The arms embargo and other sanctions were imposed on Libya on 15 April 1992 to force the handover of two intelligence agents accused of blowing up Pan Am Flight 103 over Lockerbie in December 1988. The bombing killed 270 people.
The equipment seized consisted of eight steel chemical-reactor vessels. It was being shipped to a Libyan factory in Benghazi which makes liquids for oil exploration.
British diplomats have told the UN Security Council's sanctions committee that the equipment could have been used to produce hundreds of tons of mustard gas and nerve gases. The committee meets every 120 days to review the embargo.
The Libyan leader, Colonel Muammar Gaddafi, had denied Libya was developing chemical weapons. However, the West believes Libya began making poison gas at a plant in Rabta, south-west of Tripoli.
The Libyans said the parts ordered from Malaysia were to produce lubricating mud for drilling bits. But in March a British diplomat told the sanctions committee that they were too highly engineered for that and could be used in making chemicals for poison gas.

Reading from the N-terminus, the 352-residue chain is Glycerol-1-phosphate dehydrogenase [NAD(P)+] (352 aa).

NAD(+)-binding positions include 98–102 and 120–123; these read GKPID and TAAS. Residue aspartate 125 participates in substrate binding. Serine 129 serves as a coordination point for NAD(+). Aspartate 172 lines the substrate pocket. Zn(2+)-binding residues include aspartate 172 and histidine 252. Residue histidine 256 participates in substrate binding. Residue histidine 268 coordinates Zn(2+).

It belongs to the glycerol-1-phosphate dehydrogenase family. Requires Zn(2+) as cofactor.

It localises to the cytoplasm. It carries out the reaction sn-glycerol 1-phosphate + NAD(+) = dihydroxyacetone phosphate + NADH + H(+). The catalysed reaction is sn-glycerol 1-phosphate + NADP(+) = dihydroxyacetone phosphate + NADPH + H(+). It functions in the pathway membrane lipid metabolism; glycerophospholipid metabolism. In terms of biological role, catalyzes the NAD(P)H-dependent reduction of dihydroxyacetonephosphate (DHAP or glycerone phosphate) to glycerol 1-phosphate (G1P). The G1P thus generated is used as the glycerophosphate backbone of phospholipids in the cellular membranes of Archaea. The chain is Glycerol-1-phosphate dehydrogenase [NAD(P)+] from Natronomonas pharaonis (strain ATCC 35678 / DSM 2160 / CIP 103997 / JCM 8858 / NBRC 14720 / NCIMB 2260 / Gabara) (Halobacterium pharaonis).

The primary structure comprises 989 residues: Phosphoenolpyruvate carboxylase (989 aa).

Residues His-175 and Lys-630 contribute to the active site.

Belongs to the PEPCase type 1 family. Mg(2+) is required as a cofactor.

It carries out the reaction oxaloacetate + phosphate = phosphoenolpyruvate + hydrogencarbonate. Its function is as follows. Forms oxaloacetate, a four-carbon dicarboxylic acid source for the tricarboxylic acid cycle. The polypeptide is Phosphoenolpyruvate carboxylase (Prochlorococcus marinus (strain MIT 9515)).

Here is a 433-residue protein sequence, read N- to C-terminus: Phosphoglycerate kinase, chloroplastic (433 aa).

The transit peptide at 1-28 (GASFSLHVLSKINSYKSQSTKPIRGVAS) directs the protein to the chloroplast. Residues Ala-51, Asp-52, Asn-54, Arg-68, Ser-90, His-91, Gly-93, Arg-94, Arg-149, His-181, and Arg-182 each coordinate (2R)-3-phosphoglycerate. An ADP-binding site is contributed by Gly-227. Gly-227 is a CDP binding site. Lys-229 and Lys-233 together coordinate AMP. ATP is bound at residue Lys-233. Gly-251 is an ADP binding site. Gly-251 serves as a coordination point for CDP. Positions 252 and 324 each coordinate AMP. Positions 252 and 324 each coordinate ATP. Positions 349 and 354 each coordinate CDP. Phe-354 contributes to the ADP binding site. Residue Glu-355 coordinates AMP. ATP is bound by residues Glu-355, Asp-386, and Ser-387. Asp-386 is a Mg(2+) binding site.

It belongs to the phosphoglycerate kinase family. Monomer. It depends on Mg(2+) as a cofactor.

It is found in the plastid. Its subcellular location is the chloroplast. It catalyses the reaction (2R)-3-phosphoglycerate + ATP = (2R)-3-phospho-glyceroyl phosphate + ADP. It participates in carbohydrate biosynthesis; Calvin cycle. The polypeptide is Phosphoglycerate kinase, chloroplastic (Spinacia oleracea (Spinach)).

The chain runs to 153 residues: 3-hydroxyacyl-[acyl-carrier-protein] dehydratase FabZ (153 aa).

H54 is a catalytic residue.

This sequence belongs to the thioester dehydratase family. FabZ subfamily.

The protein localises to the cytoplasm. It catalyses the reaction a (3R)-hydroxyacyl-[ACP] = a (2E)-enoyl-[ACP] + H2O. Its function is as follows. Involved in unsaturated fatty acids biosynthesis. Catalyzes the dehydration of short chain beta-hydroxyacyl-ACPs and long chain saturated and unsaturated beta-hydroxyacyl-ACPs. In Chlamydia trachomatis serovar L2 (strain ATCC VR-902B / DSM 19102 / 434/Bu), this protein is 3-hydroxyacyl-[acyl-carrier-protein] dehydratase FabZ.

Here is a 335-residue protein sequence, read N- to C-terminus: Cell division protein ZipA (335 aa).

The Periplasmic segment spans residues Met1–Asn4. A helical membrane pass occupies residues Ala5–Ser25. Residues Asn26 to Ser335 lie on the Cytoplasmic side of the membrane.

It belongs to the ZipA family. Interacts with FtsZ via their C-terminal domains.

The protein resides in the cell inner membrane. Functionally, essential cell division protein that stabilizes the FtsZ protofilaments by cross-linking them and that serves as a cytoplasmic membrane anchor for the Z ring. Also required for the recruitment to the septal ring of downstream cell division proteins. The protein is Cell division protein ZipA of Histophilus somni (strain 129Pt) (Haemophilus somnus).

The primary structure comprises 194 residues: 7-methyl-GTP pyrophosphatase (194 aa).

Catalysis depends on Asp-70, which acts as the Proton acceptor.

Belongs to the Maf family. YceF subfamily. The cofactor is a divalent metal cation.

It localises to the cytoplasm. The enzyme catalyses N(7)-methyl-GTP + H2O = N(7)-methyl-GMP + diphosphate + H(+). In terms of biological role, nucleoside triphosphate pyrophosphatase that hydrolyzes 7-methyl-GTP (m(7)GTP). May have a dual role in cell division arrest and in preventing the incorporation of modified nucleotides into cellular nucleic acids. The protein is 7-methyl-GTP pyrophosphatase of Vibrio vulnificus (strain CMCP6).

Last year the German government confirmed it had been told Libya was building a second poison gas plant at Trahona, said to be a copy of the Geman-designed plant at Rabta.
British concern dates to the end of 1989, when a British company was asked to provide the eight vessels for chemicals. The deal was blocked, and the Libyans turned to a Malaysian company, which sub-contracted the work to a local subsidiary of the British company.
The Malaysian authorities were asked to prevent the contract being completed, but refused, arguing that the equipment was for civilian use.